Today, most companies will tell you they are human-centric. They say they put their customers first, their employees first, and their users first. But beyond an internal memo or a brand promise, being human-centric means putting our most human, basic psychological needs first. Our human needs are so powerful, they are like a comic book punch: BAM!
- Belonging is our core need to feel accepted into our social groups.
- Autonomy is our core need to have choice and control.
- Mastery is our core need to be challenged and show that we’re competent.
These needs are the psychological equivalent of food, water, and sleep. The Jasmar Group helps companies embed these psychological needs at every stage of the talent cycle and in every team interaction. Does your job posting communicate belonging? Do managers give feedback that supports employee autonomy? Do people feel safe to share their opinions? A BAM lens to inclusion acts as a powerful guidepost for sustained change.
Think Small and Make a Big Impact
Small wins are the building blocks for meaningful change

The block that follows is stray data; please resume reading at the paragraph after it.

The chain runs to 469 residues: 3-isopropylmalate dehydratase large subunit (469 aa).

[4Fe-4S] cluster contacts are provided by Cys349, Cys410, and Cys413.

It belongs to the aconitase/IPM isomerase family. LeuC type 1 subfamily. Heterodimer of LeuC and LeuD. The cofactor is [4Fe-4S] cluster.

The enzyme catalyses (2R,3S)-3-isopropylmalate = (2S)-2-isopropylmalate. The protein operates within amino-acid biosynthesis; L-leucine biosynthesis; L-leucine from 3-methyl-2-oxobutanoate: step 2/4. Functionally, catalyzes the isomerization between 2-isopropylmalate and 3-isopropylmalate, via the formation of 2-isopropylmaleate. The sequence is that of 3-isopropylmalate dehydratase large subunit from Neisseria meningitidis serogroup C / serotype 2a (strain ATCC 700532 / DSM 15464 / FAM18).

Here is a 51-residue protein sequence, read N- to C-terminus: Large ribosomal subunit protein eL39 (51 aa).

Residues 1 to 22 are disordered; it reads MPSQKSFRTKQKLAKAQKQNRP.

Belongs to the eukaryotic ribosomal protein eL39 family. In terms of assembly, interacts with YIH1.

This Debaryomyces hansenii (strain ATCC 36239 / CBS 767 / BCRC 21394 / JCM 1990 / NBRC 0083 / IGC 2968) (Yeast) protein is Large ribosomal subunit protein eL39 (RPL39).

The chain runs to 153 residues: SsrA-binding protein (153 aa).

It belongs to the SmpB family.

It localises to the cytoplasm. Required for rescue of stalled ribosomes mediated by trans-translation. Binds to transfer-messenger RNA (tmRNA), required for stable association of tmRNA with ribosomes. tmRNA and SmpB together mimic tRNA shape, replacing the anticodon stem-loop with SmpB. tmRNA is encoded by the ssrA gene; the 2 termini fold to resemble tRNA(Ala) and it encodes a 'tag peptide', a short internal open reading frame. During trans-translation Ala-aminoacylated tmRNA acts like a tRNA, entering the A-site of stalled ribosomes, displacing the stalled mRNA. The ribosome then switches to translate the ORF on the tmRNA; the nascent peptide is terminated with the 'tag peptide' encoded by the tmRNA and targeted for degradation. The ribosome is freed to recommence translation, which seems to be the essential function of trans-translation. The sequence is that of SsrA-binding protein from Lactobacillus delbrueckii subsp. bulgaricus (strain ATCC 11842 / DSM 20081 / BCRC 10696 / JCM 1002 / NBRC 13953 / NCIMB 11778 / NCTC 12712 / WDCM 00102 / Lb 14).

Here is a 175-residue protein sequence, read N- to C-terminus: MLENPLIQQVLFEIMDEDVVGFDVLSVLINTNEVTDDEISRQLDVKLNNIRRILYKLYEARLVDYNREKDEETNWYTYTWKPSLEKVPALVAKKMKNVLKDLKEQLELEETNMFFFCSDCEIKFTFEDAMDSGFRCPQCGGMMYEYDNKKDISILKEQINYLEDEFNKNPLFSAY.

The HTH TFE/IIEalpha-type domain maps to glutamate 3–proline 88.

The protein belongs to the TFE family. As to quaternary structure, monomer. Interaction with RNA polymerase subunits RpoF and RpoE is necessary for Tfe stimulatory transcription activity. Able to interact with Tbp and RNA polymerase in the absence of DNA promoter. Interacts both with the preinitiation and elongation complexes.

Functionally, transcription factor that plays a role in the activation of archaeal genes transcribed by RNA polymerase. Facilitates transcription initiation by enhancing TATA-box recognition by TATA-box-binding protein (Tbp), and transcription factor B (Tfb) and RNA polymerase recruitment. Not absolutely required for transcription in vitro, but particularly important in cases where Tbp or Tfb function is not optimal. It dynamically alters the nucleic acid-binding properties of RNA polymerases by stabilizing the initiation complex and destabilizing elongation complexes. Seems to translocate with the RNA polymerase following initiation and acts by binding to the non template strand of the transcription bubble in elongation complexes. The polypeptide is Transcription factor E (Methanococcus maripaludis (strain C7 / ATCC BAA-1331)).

It seems counterintuitive to think small. Don’t we want grand gestures, ambitious strategies, and stretch targets? Those are nice, but if they’re too far in the distance or too complex to implement, are less likely to reach them. Instead, fuel motivation and make faster progress towards inclusion by thinking small and acting small. In a race between the tortoise (small actions) and the hare (grand gestures), the tortoise wins.
Design Behavioural Nudges
Behavioural science offers us a promising approach by leveraging the study of human behaviour to prompt – or nudge – people towards more inclusive actions. The Jasmar Group does just this. Using our B.E.S.T. framework we identify critical decision points in talent processes and then apply behavioural insights to override biases and motivate people into action. For example, hanging photos of women leaders on the walls during talent calibration meetings has been shown to increase the number of women being promoted. Small, cost-effective, behavioural changes can solve some of D+I’s stickiest problems.
Habit Mastery leads to Culture Mastery